Aurora isn’t her father; she wonders where the monsters come from, and why they are the way they are. He doesn’t care about motivation, beyond figuring out what their next plot might be, and which weapons will be most effective. He confronts monsters in a destructive dance, like a graceful sledgehammer; she would rather sleuth than confront.

Aurora isn’t her father; she remembers an imaginary friend, one that hasn’t been seen since the night her mother died, and discovers not having an imaginary friend any longer may not have been because she was suddenly forced to grow beyond having imaginary friends. Maybe it’s because the imaginary friend fled the scene of the crime.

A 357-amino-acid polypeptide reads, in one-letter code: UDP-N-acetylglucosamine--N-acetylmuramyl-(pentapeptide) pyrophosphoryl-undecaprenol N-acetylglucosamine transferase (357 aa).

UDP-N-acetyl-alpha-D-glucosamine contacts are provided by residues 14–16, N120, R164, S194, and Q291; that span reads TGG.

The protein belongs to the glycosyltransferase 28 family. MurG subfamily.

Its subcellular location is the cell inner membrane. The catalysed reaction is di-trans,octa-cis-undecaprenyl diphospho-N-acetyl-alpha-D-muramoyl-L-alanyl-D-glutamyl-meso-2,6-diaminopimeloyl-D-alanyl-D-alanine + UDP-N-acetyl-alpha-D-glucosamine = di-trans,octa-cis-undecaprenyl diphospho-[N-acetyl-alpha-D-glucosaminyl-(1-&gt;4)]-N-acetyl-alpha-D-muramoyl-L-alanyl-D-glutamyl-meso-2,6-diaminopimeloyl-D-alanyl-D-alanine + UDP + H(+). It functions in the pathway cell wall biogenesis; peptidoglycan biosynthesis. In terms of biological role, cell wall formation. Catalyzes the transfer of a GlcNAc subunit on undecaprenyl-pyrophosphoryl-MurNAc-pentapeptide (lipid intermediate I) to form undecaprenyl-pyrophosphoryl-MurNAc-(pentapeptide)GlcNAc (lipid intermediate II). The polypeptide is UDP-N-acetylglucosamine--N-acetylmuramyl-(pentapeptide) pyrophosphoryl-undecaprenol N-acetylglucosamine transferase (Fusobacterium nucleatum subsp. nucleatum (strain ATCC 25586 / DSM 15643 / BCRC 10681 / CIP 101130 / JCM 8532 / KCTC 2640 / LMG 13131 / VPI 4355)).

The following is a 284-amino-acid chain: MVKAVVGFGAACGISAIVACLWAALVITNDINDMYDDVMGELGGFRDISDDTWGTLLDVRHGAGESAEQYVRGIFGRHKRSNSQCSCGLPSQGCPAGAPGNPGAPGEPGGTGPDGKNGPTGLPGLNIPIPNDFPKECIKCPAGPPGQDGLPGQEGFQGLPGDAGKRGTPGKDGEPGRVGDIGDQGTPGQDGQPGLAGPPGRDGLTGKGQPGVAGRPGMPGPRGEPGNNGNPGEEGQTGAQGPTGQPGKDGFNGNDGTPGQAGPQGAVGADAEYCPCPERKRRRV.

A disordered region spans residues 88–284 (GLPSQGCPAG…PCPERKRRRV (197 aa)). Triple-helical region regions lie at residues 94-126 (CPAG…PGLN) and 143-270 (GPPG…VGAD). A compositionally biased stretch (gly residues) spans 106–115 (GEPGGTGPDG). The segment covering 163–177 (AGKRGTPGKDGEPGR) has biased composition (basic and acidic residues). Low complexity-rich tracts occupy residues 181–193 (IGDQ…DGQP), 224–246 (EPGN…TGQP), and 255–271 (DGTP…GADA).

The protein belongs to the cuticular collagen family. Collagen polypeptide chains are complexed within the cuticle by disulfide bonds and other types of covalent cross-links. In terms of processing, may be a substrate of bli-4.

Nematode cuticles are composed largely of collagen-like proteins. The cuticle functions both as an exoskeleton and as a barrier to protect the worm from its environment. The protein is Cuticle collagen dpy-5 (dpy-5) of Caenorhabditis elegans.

Aurora may be more like her father than she thought.

Somewhere down the line, in the pages of Battling Boy or Aurora West, she’s going to point out to a godling that he may have been sent to be the savior of Arcopolis, but it’s already got people that protect it and love it and will stay around when godlings go home to their parents. The monsters may fall, but Aurora will always be part of Arcopolis. She’s not innately powerful, she’s not able to beat the foe into rubble, but she’ll not blunder in without thinking or regard the defeat of the monsters as an item on a checklist to earn the recognition of her people. She’ll help them whether they ever acknowledge her or know her name, because it’s the family business and because it needs doing and because she can.

Aurora West is a Hero, and she doesn’t need a Journey to prove it.